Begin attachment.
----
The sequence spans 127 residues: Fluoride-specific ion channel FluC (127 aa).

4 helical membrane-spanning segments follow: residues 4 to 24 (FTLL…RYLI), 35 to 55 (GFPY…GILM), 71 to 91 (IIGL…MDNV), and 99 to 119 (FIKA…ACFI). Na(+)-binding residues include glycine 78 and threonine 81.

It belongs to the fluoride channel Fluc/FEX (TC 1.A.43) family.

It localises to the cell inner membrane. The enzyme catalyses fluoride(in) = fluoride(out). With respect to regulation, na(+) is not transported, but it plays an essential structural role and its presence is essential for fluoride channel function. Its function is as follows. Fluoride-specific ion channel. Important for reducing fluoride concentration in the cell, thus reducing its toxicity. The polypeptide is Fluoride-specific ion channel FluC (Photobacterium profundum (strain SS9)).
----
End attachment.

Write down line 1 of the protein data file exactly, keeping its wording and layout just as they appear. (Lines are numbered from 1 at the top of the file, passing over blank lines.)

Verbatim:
The sequence spans 127 residues: Fluoride-specific ion channel FluC (127 aa).